At the rate things are going, China may be the world’s biggest movie market just five years from now. By Wednesday, Chinese movie theaters had taken in 10 billion yuan ($1.6 billion) since the beginning of the year. Last year it took a month longer -- until June 19 -- to reach the same mark, according to M1905, the website for state-owned broadcaster CCTV6.  

The country’s box-office grosses in 2013 hit $3.6 billion, and 2014 is headed for a take of $5 billion, according to the Hollywood Reporter. (Deadline estimates a slightly more modest $4.5 billion.) To meet growing demand, China added over 5,000 screens in 2013 alone, Variety reports.

The U.S. box office, by comparison, is expanding at a significantly smaller pace, hovering at $10.9 billion in 2012 and 2013, up slightly from 2011’s $10.1 billion.

China isn’t just an audience for film, it’s also a hugely profitable producer. Twenty-four movies made more than 100 million yuan ($16 million) in China this year, and only half of them were American-made.

The biggest box-office success in China this year was “The Monkey King,” a homegrown fantasy epic shot in 3D that took in $167 million after its January release. Starring Chow Yun-Fat, the movie was produced by Mandarin FIlms and China Film Group, companies that aren’t familiar to American audiences -- yet. “Captain America: The Winter Soldier” came in second with $116 million, and Chinese reality-TV adaptation “Dad, Where Are We Going?” brought in $111 million for third place.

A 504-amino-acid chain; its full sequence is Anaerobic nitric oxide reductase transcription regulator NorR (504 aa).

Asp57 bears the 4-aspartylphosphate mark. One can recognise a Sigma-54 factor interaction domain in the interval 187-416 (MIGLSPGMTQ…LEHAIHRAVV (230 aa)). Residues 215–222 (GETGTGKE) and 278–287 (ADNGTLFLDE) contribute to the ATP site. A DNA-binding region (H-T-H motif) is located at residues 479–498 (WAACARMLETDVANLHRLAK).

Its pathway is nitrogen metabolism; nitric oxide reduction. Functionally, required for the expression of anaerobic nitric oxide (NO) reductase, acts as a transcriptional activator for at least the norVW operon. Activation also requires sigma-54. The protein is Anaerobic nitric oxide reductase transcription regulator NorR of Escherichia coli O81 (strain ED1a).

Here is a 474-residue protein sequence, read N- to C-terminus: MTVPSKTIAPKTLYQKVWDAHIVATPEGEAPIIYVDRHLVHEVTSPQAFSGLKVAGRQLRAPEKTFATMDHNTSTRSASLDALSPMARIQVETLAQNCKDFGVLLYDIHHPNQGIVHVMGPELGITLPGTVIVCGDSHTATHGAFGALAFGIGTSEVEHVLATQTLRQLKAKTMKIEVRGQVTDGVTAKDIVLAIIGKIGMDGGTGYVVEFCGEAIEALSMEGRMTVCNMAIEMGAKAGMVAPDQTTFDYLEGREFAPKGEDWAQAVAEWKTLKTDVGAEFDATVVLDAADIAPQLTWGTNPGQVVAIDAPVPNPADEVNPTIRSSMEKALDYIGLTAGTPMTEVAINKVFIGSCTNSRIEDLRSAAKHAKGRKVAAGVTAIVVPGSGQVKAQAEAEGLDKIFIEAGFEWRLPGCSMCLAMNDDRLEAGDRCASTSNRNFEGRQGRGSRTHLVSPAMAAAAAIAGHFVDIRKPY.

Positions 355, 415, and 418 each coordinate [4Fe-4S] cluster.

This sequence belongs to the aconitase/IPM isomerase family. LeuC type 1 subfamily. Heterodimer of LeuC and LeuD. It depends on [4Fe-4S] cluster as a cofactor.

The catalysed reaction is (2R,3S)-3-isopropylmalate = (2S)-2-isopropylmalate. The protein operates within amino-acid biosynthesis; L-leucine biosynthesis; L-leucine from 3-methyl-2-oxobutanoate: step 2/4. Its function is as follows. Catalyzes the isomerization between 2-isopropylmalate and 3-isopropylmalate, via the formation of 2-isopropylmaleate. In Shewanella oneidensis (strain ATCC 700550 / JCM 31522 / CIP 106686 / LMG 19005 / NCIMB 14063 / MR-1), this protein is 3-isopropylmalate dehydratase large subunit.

“Godzilla,” one of the biggest U.S. releases of the summer, may underperform in China due to recent tensions between China and Godzilla’s country of origin, Japan. Other upcoming American movies -- “X-Men: Days of Future Past,” “Transformers: Age of Extinction,” “Dawn of the Planet of the Apes” and “Guardians of the Galaxy” -- are likely to do well in China this summer.

In the fall we’ll see a test of how Chinese movies fare in America. “The Monkey King” was successful enough across Asian markets to earn a U.S. release set for September, distributed by the small New Jersey-based Global Star Productions.

It might take some time for Chinese films to gain as strong a foothold in the U.S. as American films have internationally, but it probably won’t be long before one of the top 10 films in America is a blockbuster from Beijing.